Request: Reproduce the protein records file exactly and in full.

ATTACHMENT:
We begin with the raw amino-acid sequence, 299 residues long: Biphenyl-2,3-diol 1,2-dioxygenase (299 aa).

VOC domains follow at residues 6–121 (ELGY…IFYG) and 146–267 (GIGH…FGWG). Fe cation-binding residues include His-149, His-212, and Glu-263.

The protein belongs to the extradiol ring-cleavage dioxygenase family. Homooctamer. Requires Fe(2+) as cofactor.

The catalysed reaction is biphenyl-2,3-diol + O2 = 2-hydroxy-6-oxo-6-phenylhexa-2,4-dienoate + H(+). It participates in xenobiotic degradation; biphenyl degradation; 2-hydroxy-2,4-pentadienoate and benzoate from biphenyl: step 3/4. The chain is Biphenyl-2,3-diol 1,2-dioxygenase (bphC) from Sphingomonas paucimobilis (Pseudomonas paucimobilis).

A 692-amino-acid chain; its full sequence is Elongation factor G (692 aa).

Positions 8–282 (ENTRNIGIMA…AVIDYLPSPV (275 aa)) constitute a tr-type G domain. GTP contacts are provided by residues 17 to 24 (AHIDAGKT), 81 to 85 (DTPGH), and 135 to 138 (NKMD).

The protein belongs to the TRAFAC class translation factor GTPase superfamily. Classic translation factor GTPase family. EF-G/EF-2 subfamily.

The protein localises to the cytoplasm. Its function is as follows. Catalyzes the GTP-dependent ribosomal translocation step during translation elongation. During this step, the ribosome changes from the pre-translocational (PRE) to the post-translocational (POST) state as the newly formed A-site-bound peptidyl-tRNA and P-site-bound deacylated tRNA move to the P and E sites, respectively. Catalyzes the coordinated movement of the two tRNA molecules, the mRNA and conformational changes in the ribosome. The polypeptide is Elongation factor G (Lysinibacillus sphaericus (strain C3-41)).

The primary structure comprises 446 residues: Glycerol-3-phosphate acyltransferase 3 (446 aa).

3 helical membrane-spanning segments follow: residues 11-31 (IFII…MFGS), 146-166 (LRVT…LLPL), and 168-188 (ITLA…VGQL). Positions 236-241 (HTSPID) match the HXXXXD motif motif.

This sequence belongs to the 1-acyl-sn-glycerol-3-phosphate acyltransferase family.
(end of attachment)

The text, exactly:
We begin with the raw amino-acid sequence, 299 residues long: Biphenyl-2,3-diol 1,2-dioxygenase (299 aa).

VOC domains follow at residues 6–121 (ELGY…IFYG) and 146–267 (GIGH…FGWG). Fe cation-binding residues include His-149, His-212, and Glu-263.

The protein belongs to the extradiol ring-cleavage dioxygenase family. Homooctamer. Requires Fe(2+) as cofactor.

The catalysed reaction is biphenyl-2,3-diol + O2 = 2-hydroxy-6-oxo-6-phenylhexa-2,4-dienoate + H(+). It participates in xenobiotic degradation; biphenyl degradation; 2-hydroxy-2,4-pentadienoate and benzoate from biphenyl: step 3/4. The chain is Biphenyl-2,3-diol 1,2-dioxygenase (bphC) from Sphingomonas paucimobilis (Pseudomonas paucimobilis).

A 692-amino-acid chain; its full sequence is Elongation factor G (692 aa).

Positions 8–282 (ENTRNIGIMA…AVIDYLPSPV (275 aa)) constitute a tr-type G domain. GTP contacts are provided by residues 17 to 24 (AHIDAGKT), 81 to 85 (DTPGH), and 135 to 138 (NKMD).

The protein belongs to the TRAFAC class translation factor GTPase superfamily. Classic translation factor GTPase family. EF-G/EF-2 subfamily.

The protein localises to the cytoplasm. Its function is as follows. Catalyzes the GTP-dependent ribosomal translocation step during translation elongation. During this step, the ribosome changes from the pre-translocational (PRE) to the post-translocational (POST) state as the newly formed A-site-bound peptidyl-tRNA and P-site-bound deacylated tRNA move to the P and E sites, respectively. Catalyzes the coordinated movement of the two tRNA molecules, the mRNA and conformational changes in the ribosome. The polypeptide is Elongation factor G (Lysinibacillus sphaericus (strain C3-41)).

The primary structure comprises 446 residues: Glycerol-3-phosphate acyltransferase 3 (446 aa).

3 helical membrane-spanning segments follow: residues 11-31 (IFII…MFGS), 146-166 (LRVT…LLPL), and 168-188 (ITLA…VGQL). Positions 236-241 (HTSPID) match the HXXXXD motif motif.

This sequence belongs to the 1-acyl-sn-glycerol-3-phosphate acyltransferase family.